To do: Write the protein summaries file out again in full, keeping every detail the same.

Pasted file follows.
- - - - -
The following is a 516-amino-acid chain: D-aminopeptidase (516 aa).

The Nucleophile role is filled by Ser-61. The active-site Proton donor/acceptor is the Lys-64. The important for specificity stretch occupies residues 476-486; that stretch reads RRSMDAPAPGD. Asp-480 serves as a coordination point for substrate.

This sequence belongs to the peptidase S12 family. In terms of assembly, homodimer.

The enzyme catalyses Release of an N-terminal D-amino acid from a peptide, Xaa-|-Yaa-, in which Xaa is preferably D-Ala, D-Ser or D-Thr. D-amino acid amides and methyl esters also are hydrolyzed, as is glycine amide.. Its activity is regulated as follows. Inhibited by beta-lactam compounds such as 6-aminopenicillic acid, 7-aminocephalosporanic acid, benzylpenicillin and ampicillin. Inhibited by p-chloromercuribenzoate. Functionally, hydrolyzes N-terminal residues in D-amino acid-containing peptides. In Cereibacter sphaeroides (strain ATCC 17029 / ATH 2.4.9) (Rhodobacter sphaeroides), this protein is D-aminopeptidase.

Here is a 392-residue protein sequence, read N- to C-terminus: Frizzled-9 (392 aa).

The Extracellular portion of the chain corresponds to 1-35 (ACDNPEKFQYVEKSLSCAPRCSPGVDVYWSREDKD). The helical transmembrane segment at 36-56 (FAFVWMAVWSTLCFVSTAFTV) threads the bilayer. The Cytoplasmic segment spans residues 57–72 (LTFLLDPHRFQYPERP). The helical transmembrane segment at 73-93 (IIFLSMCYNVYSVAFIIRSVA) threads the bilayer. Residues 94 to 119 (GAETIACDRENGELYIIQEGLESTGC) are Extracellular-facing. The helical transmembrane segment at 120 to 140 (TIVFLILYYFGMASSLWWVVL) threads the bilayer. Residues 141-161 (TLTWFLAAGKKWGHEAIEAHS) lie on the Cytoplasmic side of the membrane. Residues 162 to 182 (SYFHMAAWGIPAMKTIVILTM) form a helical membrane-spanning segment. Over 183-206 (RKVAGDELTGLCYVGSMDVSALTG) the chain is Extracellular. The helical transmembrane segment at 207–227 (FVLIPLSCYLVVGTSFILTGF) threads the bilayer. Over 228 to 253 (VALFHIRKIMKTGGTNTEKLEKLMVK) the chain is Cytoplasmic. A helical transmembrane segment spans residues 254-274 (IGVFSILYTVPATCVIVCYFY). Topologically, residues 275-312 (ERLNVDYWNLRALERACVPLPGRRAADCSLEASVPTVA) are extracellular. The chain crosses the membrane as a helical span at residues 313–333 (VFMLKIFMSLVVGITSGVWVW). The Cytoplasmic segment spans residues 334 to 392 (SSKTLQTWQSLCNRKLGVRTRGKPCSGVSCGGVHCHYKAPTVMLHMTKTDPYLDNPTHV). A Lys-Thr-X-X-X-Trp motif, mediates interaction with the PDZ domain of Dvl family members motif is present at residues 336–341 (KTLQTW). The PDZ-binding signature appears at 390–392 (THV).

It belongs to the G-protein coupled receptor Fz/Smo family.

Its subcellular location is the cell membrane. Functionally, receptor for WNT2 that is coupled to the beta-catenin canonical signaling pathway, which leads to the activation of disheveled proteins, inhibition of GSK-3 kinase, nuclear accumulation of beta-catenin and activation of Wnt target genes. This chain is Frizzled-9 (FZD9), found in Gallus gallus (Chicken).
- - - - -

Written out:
The following is a 516-amino-acid chain: D-aminopeptidase (516 aa).

The Nucleophile role is filled by Ser-61. The active-site Proton donor/acceptor is the Lys-64. The important for specificity stretch occupies residues 476-486; that stretch reads RRSMDAPAPGD. Asp-480 serves as a coordination point for substrate.

This sequence belongs to the peptidase S12 family. In terms of assembly, homodimer.

The enzyme catalyses Release of an N-terminal D-amino acid from a peptide, Xaa-|-Yaa-, in which Xaa is preferably D-Ala, D-Ser or D-Thr. D-amino acid amides and methyl esters also are hydrolyzed, as is glycine amide.. Its activity is regulated as follows. Inhibited by beta-lactam compounds such as 6-aminopenicillic acid, 7-aminocephalosporanic acid, benzylpenicillin and ampicillin. Inhibited by p-chloromercuribenzoate. Functionally, hydrolyzes N-terminal residues in D-amino acid-containing peptides. In Cereibacter sphaeroides (strain ATCC 17029 / ATH 2.4.9) (Rhodobacter sphaeroides), this protein is D-aminopeptidase.

Here is a 392-residue protein sequence, read N- to C-terminus: Frizzled-9 (392 aa).

The Extracellular portion of the chain corresponds to 1-35 (ACDNPEKFQYVEKSLSCAPRCSPGVDVYWSREDKD). The helical transmembrane segment at 36-56 (FAFVWMAVWSTLCFVSTAFTV) threads the bilayer. The Cytoplasmic segment spans residues 57–72 (LTFLLDPHRFQYPERP). The helical transmembrane segment at 73-93 (IIFLSMCYNVYSVAFIIRSVA) threads the bilayer. Residues 94 to 119 (GAETIACDRENGELYIIQEGLESTGC) are Extracellular-facing. The helical transmembrane segment at 120 to 140 (TIVFLILYYFGMASSLWWVVL) threads the bilayer. Residues 141-161 (TLTWFLAAGKKWGHEAIEAHS) lie on the Cytoplasmic side of the membrane. Residues 162 to 182 (SYFHMAAWGIPAMKTIVILTM) form a helical membrane-spanning segment. Over 183-206 (RKVAGDELTGLCYVGSMDVSALTG) the chain is Extracellular. The helical transmembrane segment at 207–227 (FVLIPLSCYLVVGTSFILTGF) threads the bilayer. Over 228 to 253 (VALFHIRKIMKTGGTNTEKLEKLMVK) the chain is Cytoplasmic. A helical transmembrane segment spans residues 254-274 (IGVFSILYTVPATCVIVCYFY). Topologically, residues 275-312 (ERLNVDYWNLRALERACVPLPGRRAADCSLEASVPTVA) are extracellular. The chain crosses the membrane as a helical span at residues 313–333 (VFMLKIFMSLVVGITSGVWVW). The Cytoplasmic segment spans residues 334 to 392 (SSKTLQTWQSLCNRKLGVRTRGKPCSGVSCGGVHCHYKAPTVMLHMTKTDPYLDNPTHV). A Lys-Thr-X-X-X-Trp motif, mediates interaction with the PDZ domain of Dvl family members motif is present at residues 336–341 (KTLQTW). The PDZ-binding signature appears at 390–392 (THV).

It belongs to the G-protein coupled receptor Fz/Smo family.

Its subcellular location is the cell membrane. Functionally, receptor for WNT2 that is coupled to the beta-catenin canonical signaling pathway, which leads to the activation of disheveled proteins, inhibition of GSK-3 kinase, nuclear accumulation of beta-catenin and activation of Wnt target genes. This chain is Frizzled-9 (FZD9), found in Gallus gallus (Chicken).